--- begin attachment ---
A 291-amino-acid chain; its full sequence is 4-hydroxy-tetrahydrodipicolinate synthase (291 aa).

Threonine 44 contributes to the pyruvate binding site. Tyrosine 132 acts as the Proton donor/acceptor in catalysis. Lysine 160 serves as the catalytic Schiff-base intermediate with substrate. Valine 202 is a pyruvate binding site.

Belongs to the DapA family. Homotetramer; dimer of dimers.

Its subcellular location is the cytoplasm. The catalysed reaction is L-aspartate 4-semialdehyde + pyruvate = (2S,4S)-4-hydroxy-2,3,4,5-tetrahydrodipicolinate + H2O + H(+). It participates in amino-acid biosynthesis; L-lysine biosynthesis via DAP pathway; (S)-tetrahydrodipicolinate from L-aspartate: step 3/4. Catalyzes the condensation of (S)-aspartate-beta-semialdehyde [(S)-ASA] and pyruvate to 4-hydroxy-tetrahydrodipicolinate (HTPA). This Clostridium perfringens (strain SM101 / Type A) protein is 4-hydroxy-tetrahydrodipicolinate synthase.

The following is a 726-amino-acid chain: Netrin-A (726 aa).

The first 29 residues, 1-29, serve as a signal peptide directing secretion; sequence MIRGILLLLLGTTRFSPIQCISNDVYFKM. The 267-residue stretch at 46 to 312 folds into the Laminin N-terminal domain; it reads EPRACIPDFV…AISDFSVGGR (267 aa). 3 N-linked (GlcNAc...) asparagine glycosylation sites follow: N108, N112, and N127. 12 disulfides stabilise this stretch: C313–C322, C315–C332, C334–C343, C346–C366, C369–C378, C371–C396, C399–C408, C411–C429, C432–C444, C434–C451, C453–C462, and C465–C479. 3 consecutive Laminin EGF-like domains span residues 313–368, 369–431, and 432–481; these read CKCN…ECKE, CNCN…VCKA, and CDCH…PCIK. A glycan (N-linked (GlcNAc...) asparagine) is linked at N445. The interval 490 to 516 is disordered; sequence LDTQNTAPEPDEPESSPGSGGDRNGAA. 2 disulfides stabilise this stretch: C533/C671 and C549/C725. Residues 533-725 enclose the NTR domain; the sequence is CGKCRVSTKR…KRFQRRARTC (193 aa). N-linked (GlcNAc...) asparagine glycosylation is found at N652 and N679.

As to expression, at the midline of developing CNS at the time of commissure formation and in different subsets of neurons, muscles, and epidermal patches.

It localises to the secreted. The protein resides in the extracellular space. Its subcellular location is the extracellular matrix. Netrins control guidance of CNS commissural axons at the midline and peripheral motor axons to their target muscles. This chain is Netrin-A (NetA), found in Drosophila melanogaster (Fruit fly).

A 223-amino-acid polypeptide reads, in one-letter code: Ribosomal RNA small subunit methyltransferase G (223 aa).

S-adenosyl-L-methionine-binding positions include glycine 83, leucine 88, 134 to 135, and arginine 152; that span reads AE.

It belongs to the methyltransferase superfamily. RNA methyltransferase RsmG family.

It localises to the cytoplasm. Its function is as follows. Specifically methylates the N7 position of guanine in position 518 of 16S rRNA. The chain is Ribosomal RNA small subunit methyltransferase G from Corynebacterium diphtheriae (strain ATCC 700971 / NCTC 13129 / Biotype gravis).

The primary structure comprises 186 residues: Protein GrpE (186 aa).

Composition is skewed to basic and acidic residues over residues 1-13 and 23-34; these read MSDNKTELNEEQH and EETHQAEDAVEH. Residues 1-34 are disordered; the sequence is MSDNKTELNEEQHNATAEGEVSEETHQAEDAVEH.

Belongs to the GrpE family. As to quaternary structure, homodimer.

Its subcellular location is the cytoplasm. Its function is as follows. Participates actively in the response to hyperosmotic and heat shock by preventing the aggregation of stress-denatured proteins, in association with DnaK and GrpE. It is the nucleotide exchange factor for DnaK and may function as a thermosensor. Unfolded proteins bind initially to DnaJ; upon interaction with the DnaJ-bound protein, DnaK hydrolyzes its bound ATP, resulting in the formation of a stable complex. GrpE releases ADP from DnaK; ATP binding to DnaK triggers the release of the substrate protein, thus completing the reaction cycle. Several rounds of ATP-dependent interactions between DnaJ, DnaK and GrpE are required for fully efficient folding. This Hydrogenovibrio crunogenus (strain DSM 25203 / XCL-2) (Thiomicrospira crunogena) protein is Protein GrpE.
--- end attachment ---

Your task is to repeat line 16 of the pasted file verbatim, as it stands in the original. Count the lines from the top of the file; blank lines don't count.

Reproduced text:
Its subcellular location is the cytoplasm. Its function is as follows. Participates actively in the response to hyperosmotic and heat shock by preventing the aggregation of stress-denatured proteins, in association with DnaK and GrpE. It is the nucleotide exchange factor for DnaK and may function as a thermosensor. Unfolded proteins bind initially to DnaJ; upon interaction with the DnaJ-bound protein, DnaK hydrolyzes its bound ATP, resulting in the formation of a stable complex. GrpE releases ADP from DnaK; ATP binding to DnaK triggers the release of the substrate protein, thus completing the reaction cycle. Several rounds of ATP-dependent interactions between DnaJ, DnaK and GrpE are required for fully efficient folding. This Hydrogenovibrio crunogenus (strain DSM 25203 / XCL-2) (Thiomicrospira crunogena) protein is Protein GrpE.